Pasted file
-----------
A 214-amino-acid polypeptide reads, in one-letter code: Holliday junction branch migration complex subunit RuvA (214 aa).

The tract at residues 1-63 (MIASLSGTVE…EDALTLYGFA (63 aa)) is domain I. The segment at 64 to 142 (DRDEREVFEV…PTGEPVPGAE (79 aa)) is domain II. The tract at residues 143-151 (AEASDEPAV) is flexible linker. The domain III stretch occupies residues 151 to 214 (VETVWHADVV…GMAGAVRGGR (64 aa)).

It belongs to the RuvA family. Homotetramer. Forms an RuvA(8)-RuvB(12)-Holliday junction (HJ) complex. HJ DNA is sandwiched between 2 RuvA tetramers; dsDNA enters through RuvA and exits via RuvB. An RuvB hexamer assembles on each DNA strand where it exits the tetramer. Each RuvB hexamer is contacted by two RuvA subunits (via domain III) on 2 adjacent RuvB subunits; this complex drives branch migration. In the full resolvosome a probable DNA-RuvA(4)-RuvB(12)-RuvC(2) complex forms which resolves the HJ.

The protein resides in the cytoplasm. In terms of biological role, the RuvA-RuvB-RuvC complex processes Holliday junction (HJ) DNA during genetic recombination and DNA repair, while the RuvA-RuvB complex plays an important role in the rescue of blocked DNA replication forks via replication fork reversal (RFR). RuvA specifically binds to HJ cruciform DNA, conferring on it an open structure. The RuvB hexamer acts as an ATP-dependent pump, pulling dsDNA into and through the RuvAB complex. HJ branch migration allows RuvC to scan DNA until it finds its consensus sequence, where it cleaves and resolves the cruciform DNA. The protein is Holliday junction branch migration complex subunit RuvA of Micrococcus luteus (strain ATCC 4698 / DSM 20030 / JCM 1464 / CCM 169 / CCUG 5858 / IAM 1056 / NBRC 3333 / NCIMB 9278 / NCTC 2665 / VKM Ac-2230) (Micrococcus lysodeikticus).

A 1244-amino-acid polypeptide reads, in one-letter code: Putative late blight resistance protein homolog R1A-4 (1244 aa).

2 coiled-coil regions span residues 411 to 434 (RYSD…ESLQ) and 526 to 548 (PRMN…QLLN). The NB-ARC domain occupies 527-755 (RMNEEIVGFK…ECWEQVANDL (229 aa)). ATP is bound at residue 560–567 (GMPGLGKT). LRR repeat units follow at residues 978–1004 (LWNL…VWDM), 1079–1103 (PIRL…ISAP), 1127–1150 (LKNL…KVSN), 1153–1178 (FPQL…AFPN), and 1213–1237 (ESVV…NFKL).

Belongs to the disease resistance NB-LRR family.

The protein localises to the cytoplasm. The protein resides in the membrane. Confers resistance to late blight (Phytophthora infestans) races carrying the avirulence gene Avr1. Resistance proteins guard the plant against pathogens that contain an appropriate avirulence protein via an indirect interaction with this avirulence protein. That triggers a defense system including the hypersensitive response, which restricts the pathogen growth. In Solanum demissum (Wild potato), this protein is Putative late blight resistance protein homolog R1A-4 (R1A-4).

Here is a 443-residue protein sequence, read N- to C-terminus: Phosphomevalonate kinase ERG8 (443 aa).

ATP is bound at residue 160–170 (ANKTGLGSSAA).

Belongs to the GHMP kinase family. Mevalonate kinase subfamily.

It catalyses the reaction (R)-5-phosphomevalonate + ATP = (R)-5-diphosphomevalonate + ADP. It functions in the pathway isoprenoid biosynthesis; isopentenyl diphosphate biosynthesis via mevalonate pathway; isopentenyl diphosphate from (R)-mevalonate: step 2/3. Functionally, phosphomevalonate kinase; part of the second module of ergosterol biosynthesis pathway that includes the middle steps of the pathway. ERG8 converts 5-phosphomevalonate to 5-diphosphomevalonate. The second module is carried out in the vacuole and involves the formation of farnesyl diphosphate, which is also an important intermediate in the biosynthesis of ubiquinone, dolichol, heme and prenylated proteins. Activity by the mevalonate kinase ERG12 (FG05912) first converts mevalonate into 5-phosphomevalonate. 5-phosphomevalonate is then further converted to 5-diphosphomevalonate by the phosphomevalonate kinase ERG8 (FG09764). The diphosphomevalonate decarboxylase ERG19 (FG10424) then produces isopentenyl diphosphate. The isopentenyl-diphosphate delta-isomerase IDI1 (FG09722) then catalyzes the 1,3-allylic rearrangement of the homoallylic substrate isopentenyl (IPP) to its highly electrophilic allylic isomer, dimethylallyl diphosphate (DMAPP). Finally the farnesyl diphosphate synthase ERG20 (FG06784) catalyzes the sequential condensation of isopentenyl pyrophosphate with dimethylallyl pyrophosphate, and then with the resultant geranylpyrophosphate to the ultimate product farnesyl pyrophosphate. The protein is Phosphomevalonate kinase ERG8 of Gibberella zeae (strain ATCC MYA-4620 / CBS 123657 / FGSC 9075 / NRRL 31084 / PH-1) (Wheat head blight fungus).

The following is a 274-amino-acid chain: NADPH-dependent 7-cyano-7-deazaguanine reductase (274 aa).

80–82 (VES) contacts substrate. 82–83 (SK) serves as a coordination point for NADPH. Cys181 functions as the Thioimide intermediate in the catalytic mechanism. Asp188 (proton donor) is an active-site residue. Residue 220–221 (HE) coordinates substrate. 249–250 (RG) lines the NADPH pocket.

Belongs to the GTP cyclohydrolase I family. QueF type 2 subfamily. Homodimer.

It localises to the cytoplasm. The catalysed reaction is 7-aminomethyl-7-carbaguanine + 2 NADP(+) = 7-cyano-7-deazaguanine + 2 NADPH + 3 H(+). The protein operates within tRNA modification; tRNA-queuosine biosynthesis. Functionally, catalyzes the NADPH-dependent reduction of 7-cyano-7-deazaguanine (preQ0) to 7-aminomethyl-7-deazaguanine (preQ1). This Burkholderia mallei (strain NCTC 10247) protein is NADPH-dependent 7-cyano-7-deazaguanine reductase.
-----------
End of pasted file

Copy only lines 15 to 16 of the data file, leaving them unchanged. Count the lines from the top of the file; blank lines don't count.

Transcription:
Belongs to the GTP cyclohydrolase I family. QueF type 2 subfamily. Homodimer.

It localises to the cytoplasm. The catalysed reaction is 7-aminomethyl-7-carbaguanine + 2 NADP(+) = 7-cyano-7-deazaguanine + 2 NADPH + 3 H(+). The protein operates within tRNA modification; tRNA-queuosine biosynthesis. Functionally, catalyzes the NADPH-dependent reduction of 7-cyano-7-deazaguanine (preQ0) to 7-aminomethyl-7-deazaguanine (preQ1). This Burkholderia mallei (strain NCTC 10247) protein is NADPH-dependent 7-cyano-7-deazaguanine reductase.